Petroleo Brasileiro SA fell the most in six weeks as exploration success at one of its biggest deep-water prospects in Brazil signaled billions of dollars of additional expenditure for the world’s most indebted producer.
Shares in Petrobras, as Brazil’s state-run oil company is known, slumped 3.6 percent to 17.64 reais, the biggest drop since May 8. It was up 3.2 percent before the announcement.
Petrobras will have to pay 2 billion reais ($900 million) this year to tap more crude at its giant Buzios field and surrounding area than its license authorizes, the Rio de Janeiro-based company said in a statement after a meeting of energy authorities in Brasilia today. The government expects to receive 13 billion reais from 2015 through 2018 as part of a production-sharing arrangement based on projected output.
“It’s very bad news, it’s what drove Petrobras from a gain of 3 percent to a 4 percent decline,” Fernando Goes, an analyst at brokerage Clear Corretora, said by phone from Sao Paulo. “It’s 2 billion reais more they’ll have to pay.”
The company may sell assets to help make payments to the government, Chief Executive Officer Maria das Gracas Foster told reporters in Rio. It is the first time Petrobras is making “advanced payments” for an oil project, she said. The company won’t seek partners for the new area.
Petrobras has found as much as four times the amount of crude that it’s authorized to produce at an offshore license it acquired four years ago. The company is already struggling to develop all the oil it has found in other sections of the pre-salt region and investors are more eager to see the company increase output than make discoveries after output has remained flat for the past four years.
The surplus area probably will start producing by 2020 or 2021, Oil and Gas Secretary Marco Antonio Almeida told reporters in Brasilia.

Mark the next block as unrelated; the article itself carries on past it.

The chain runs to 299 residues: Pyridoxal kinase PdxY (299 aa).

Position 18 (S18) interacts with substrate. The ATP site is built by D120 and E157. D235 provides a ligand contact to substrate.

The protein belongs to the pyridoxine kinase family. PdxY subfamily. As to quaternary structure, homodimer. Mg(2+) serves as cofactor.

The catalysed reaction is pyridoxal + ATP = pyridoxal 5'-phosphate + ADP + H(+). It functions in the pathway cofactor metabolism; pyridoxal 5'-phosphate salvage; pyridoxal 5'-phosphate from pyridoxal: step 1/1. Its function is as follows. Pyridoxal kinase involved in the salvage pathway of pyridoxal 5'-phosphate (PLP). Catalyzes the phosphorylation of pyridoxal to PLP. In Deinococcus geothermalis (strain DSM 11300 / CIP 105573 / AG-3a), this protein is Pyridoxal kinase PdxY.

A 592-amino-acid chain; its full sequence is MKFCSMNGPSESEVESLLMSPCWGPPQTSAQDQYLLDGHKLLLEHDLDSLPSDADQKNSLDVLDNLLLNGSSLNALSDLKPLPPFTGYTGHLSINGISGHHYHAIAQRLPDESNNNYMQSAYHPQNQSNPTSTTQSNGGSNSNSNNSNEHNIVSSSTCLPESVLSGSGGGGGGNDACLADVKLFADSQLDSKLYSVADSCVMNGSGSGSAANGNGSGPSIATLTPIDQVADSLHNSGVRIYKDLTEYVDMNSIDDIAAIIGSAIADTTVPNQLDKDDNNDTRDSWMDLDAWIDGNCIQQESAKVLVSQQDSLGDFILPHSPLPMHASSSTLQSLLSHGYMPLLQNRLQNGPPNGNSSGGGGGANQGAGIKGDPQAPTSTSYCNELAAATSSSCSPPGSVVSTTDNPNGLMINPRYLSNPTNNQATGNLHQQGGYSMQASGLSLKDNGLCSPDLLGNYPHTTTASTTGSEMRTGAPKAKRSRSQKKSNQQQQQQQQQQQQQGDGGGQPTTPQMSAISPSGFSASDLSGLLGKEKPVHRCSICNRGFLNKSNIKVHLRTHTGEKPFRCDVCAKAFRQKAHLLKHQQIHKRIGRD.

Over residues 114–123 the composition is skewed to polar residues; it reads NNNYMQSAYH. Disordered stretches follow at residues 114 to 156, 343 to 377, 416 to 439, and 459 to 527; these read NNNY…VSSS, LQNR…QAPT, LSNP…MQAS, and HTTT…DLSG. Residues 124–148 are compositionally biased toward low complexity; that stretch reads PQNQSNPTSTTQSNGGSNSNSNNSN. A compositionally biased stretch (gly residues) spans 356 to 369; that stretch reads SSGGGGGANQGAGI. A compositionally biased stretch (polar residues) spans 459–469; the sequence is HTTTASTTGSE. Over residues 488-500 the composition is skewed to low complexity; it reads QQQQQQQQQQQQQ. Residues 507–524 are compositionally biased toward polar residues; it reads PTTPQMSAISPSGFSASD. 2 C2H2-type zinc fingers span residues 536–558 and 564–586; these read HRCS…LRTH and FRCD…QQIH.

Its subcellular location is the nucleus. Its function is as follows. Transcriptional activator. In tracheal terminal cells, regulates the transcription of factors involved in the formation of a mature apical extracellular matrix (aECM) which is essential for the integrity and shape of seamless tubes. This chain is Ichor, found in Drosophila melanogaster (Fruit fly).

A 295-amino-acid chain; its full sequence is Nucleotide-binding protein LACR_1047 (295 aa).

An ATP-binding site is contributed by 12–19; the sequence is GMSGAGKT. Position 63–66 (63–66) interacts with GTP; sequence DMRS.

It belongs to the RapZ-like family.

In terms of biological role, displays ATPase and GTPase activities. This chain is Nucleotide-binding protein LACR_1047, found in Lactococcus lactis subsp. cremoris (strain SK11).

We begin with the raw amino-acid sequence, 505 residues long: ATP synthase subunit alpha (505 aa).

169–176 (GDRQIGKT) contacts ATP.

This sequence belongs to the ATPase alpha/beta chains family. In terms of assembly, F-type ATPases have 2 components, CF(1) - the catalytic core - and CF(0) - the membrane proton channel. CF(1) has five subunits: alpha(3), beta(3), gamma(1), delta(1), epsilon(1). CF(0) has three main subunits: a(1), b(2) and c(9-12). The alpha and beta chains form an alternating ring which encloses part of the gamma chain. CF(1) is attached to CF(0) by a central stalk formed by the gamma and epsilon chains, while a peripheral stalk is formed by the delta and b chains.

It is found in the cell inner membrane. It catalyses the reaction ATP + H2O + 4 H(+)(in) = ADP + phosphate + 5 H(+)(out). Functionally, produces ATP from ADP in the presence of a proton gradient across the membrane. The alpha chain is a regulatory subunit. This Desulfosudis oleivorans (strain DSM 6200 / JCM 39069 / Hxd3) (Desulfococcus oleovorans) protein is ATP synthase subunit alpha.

“If Petrobras had the financial capability, we would charge 15 billion reais upfront,” Almeida said. “We are providing Petrobras with a great oil area to explore.”
Petrobras is investing about $100 million a day to expand its capacity to produce and refine crude, contributing to the biggest cash flow deficit of any oil company, according to data compiled by Bloomberg.
In 2010, it paid $42.5 billion in shares and cash for the rights to produce 5 billion barrels at a section of the so-called pre-salt region that holds the Buzios field, formerly known as Franco. The area holds 9.8 billion to 15.2 billion barrels of recoverable oil in addition to what Petrobras was authorized to produce under the original contract, it said.
“This is a great opportunity for Petrobras,” Foster said. “It’s a big challenge, but we’re prepared.”
A government committee authorized Petrobras to produce the additional barrels under a profit-sharing model, Energy Minister Edison Lobao told reporters in Brasilia today. Production under the contract will add an additional one million barrels a day to the company’s production curve, Foster said.
There are no limits on how much Petrobras can produce under the profit-sharing contract, Jose Formigli, head of exploration and production, told reporters at the same event.
Shares of Petrobras have returned 10 percent this year compared with a 16 percent average gain among global peers tracked by Bloomberg.
While the initial payments will put a strain on Petrobras, the project probably will be profitable in the long term, Luana Helsinger, an oil and gas analyst at brokerage GBM Grupo Bursatil Mexicano SA, said by phone from Rio.
“There’s a good chance the move will correct tomorrow,” Helsinger said. The project “probably has value and will bring cash flow.”